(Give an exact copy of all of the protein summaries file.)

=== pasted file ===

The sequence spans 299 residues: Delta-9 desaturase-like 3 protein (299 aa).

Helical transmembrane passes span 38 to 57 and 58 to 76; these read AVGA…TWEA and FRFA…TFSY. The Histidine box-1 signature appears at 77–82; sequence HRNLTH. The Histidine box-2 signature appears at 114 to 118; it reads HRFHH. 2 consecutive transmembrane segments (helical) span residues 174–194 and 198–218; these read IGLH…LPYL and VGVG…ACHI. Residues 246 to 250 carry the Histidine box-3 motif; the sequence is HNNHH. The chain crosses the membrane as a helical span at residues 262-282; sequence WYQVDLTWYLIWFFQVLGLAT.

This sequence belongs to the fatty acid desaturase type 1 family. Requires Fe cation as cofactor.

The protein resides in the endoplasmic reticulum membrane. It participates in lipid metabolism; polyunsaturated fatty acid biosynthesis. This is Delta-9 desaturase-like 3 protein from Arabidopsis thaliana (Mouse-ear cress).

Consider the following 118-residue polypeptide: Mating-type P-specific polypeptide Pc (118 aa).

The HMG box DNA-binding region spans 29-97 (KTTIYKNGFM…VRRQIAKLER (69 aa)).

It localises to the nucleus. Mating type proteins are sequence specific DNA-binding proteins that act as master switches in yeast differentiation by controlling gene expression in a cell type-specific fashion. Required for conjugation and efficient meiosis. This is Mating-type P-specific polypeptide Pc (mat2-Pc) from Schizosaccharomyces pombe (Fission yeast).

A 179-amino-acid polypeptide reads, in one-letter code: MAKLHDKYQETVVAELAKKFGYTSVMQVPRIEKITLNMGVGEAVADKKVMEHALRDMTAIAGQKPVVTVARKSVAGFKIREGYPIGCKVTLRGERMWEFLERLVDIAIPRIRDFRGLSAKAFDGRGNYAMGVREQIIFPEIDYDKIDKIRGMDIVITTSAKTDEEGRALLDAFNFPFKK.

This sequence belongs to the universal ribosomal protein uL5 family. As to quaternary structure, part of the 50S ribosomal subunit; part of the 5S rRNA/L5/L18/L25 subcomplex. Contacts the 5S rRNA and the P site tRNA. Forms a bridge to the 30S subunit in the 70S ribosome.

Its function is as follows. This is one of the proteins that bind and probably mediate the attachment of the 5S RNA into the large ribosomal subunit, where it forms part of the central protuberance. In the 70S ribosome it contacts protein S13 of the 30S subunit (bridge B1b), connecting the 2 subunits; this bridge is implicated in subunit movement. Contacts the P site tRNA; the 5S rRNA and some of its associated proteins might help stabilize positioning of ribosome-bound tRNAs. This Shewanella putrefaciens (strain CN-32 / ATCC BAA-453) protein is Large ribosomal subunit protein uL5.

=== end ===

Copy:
The sequence spans 299 residues: Delta-9 desaturase-like 3 protein (299 aa).

Helical transmembrane passes span 38 to 57 and 58 to 76; these read AVGA…TWEA and FRFA…TFSY. The Histidine box-1 signature appears at 77–82; sequence HRNLTH. The Histidine box-2 signature appears at 114 to 118; it reads HRFHH. 2 consecutive transmembrane segments (helical) span residues 174–194 and 198–218; these read IGLH…LPYL and VGVG…ACHI. Residues 246 to 250 carry the Histidine box-3 motif; the sequence is HNNHH. The chain crosses the membrane as a helical span at residues 262-282; sequence WYQVDLTWYLIWFFQVLGLAT.

This sequence belongs to the fatty acid desaturase type 1 family. Requires Fe cation as cofactor.

The protein resides in the endoplasmic reticulum membrane. It participates in lipid metabolism; polyunsaturated fatty acid biosynthesis. This is Delta-9 desaturase-like 3 protein from Arabidopsis thaliana (Mouse-ear cress).

Consider the following 118-residue polypeptide: Mating-type P-specific polypeptide Pc (118 aa).

The HMG box DNA-binding region spans 29-97 (KTTIYKNGFM…VRRQIAKLER (69 aa)).

It localises to the nucleus. Mating type proteins are sequence specific DNA-binding proteins that act as master switches in yeast differentiation by controlling gene expression in a cell type-specific fashion. Required for conjugation and efficient meiosis. This is Mating-type P-specific polypeptide Pc (mat2-Pc) from Schizosaccharomyces pombe (Fission yeast).

A 179-amino-acid polypeptide reads, in one-letter code: MAKLHDKYQETVVAELAKKFGYTSVMQVPRIEKITLNMGVGEAVADKKVMEHALRDMTAIAGQKPVVTVARKSVAGFKIREGYPIGCKVTLRGERMWEFLERLVDIAIPRIRDFRGLSAKAFDGRGNYAMGVREQIIFPEIDYDKIDKIRGMDIVITTSAKTDEEGRALLDAFNFPFKK.

This sequence belongs to the universal ribosomal protein uL5 family. As to quaternary structure, part of the 50S ribosomal subunit; part of the 5S rRNA/L5/L18/L25 subcomplex. Contacts the 5S rRNA and the P site tRNA. Forms a bridge to the 30S subunit in the 70S ribosome.

Its function is as follows. This is one of the proteins that bind and probably mediate the attachment of the 5S RNA into the large ribosomal subunit, where it forms part of the central protuberance. In the 70S ribosome it contacts protein S13 of the 30S subunit (bridge B1b), connecting the 2 subunits; this bridge is implicated in subunit movement. Contacts the P site tRNA; the 5S rRNA and some of its associated proteins might help stabilize positioning of ribosome-bound tRNAs. This Shewanella putrefaciens (strain CN-32 / ATCC BAA-453) protein is Large ribosomal subunit protein uL5.